GI member Gustavo Tondello successfully defended his PhD entitled "Dynamic Personalization of Gameful Interactive Systems". Congratulations Dr. Tondello!
Tondello's research builds on what we know about gamification—the application of game elements in non-gaming contexts. He explores how user qualities can shape their gameful experience, how developers and designers are currently gamifying systems, and whether this can be improved.
Specifically, Tondello focuses on whether gameful systems can be personalized so that in a widely used system, each user can have vastly personal and individual playing experiences. Given how user qualities shape the user's experience, Tondello theorizes that it is advantageous to personalize gameful systems.
As it stands, personalization is not used very often in gameful systems. When it is, it usually behaves like a video game "Easter Egg"—something that you stumble across by chance and say "hey, neat", but doesn't necessarily change your overall gaming experience. Tondello is looking into how to make personalization more effective into improving the user's experience.
Additionally, his work suggests that personalization can be done by fully or partially automating a system that would do this “Easter Egg hunting” for the user. This way, users can focus more on enjoying the game, rather than diverging their energy into customization.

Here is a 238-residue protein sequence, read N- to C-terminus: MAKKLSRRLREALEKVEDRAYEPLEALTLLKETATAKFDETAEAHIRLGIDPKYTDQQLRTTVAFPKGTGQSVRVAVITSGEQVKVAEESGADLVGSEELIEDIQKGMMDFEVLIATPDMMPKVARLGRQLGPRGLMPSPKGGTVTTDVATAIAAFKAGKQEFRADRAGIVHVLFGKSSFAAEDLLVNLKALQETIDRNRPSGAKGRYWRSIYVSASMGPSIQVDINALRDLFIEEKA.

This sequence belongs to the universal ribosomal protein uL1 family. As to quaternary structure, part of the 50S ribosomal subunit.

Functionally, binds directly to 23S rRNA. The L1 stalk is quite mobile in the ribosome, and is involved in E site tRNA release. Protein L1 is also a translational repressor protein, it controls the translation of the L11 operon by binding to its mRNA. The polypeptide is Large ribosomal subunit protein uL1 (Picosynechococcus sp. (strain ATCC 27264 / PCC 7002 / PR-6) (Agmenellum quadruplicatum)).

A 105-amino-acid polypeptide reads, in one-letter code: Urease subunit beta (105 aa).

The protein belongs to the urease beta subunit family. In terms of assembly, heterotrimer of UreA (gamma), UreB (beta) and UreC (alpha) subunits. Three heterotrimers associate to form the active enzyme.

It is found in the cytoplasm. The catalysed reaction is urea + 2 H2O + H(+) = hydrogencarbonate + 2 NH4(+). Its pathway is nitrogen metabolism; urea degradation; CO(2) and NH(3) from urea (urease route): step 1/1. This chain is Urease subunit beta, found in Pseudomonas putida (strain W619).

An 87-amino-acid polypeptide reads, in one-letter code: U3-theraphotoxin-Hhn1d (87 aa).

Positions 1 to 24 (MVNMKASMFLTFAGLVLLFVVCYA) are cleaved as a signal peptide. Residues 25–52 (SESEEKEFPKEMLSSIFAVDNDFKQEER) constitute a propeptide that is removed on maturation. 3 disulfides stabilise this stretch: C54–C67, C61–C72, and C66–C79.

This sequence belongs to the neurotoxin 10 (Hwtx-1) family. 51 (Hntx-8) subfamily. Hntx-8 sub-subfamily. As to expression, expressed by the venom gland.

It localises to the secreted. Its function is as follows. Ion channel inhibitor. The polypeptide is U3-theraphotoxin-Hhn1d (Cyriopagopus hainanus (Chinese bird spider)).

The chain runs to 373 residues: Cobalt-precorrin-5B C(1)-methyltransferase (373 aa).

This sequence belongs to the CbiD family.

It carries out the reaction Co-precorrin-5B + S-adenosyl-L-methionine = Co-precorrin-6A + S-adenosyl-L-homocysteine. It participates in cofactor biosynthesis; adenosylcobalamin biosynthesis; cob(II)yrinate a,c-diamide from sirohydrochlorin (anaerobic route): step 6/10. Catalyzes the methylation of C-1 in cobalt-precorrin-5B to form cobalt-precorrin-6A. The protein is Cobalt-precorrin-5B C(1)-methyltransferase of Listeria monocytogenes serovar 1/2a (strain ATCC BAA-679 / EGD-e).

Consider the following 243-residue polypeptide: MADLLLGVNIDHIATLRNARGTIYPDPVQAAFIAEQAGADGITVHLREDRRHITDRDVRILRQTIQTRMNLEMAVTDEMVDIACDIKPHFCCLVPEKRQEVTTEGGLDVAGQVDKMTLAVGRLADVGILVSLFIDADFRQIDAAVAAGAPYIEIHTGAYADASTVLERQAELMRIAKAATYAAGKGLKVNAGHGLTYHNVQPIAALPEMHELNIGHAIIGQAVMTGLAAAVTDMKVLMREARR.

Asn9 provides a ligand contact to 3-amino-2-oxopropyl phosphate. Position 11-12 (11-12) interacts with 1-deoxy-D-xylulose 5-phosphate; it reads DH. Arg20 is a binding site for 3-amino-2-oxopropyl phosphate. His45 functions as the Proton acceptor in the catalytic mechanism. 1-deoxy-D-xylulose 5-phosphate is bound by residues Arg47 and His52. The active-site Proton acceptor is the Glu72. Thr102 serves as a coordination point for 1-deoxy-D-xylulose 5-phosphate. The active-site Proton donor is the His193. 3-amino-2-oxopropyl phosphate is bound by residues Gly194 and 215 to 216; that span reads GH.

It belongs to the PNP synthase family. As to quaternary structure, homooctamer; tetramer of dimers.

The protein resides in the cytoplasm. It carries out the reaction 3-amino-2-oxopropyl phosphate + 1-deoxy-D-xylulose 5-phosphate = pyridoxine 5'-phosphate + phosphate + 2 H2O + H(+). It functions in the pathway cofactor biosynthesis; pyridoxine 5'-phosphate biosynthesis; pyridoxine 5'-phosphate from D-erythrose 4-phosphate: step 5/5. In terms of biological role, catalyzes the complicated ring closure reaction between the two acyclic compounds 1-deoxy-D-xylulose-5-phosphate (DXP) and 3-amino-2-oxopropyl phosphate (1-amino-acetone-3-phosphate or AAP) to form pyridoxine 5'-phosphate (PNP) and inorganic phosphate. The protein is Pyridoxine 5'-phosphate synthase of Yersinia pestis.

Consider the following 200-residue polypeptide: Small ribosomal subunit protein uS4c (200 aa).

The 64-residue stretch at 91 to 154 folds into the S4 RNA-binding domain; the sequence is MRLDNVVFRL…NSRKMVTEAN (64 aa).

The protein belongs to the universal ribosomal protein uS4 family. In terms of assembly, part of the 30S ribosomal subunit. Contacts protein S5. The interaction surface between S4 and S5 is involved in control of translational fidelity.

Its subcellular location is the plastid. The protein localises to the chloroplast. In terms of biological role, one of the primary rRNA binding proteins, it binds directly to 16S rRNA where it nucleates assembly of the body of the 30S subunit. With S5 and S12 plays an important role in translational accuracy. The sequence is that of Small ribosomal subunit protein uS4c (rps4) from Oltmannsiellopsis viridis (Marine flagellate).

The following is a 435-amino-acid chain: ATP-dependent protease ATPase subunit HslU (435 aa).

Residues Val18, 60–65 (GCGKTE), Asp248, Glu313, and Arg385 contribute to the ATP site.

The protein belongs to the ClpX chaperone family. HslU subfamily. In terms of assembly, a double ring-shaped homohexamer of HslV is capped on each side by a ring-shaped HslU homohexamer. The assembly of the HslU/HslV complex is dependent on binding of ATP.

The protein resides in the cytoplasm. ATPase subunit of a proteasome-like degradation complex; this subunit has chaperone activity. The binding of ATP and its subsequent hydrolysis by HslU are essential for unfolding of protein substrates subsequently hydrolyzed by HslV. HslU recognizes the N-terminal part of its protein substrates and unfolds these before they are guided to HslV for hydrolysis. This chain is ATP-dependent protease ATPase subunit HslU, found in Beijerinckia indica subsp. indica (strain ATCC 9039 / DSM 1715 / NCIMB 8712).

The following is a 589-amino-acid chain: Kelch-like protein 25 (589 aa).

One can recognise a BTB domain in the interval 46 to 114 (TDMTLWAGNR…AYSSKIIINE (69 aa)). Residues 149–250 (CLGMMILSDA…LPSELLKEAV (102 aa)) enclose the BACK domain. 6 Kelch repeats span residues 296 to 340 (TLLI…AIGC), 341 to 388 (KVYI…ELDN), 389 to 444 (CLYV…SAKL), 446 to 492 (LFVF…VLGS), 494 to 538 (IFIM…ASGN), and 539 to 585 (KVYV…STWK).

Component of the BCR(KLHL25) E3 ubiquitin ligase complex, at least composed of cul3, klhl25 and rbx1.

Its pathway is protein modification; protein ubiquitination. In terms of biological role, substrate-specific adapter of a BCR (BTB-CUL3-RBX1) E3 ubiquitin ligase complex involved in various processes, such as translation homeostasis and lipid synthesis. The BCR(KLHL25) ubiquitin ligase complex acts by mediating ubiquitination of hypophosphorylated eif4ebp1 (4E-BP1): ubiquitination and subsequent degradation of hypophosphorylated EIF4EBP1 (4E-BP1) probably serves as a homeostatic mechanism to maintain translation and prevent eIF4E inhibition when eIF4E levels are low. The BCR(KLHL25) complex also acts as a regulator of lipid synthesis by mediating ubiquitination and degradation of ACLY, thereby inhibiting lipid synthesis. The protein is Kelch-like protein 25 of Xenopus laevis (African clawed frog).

In order to bridge the gap between user and designer, Tondello proposed a personalized gameful design method based on three steps:
- Classifying user preferences
- Selecting gameful design elements
- Heuristically evaluating the design.
Our method provides practical tools and clear guidelines to help designers effectively build personalized gameful systems.
- Dr. Gustavo Tondello
To help with the final step of evaluation and remedy issues of selection and classification of user preferences, Tondello created the “Gameful Design Heuristic”, which is a set of 28 guidelines. The guideline’s purpose is to help assess gameful systems to see if it offers different types of motivational experiences.
After an assessment has been made with the heuristics, designers can easily modify their systems for future iterations and updates.
Finally, Tondello designed, implemented, and conducted a pilot evaluation of a software platform that will help designers and researchers create experimental conditions of a gameful systems. This way, multiple styles of play and personalization can be explored before officially implemented into the system. It will also assist future gamification researchers to discover and answer different research questions.
Congratulations once again Dr. Tondello!